A quarter of all same-sex marriages in New Zealand are by Australians

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Nearly a hundred Australian same-sex couples have resorted to travelling to New Zealand to get married since August.

47 female couples and 50 male couples have made the journey from Australia, since New Zealand’s equal marriage law came into effect in August.

361 same-sex couples in total have so far tied the knot in New Zealand, meaning that Australians alone make up over a quarter of the total.

Ten Chinese couples, four from Hong Kong, four from Britain and four from Thailand have also married in the country, as New Zealand does not restrict foreign couples from marrying there.

Australia does not formally recognise same-sex marriages entered into overseas, although some individual states and territories do recognise same-sex partnerships.

Australia is lagging behind its neighbour on the issue, as Australian Prime Minister Tony Abbot remains a staunch opponent of equal marriage despite overwhelming public support for it.

Last year, a survey found that over 1.000 Australian gay couples would consider marrying in New Zealand if Australia did not legalise same-sex marriage soon.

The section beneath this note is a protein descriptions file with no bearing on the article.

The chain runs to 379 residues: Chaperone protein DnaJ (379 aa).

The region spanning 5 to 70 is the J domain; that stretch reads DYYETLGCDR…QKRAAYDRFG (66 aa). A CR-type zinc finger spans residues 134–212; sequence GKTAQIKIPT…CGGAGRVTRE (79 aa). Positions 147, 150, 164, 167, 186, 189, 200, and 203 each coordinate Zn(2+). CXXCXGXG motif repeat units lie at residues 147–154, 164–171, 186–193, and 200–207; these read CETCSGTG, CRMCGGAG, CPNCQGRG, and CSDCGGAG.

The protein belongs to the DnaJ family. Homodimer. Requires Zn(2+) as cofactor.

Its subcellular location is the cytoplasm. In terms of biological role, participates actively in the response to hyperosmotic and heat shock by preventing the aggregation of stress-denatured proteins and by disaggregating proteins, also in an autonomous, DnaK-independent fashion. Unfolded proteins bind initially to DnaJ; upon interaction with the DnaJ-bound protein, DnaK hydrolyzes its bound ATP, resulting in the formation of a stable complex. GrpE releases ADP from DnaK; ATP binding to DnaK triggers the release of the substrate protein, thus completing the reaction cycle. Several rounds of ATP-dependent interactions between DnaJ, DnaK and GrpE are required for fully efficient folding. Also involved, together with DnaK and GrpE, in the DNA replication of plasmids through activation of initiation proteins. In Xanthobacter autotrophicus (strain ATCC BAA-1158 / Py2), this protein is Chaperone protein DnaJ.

Same-sex marriage was briefly legalised in Australian Capital Territory last month, but Australia’s high court overturned the decision just five days later.

New Zealand’s Registrar-General Jeff Montgomery said: “We expect to continue to see a number of overseas same-sex couples choosing New Zealand for their weddings, particularly given recent Australian court decisions.”

A four year old girl recently wrote a letter to Australian Prime Minister Tony Abbott, asking him to “let boys marry boys and girls marry girls”

When the Parliament of New Zealand passed its same-sex marriage bill last April, those in attendance of the reading broke into song.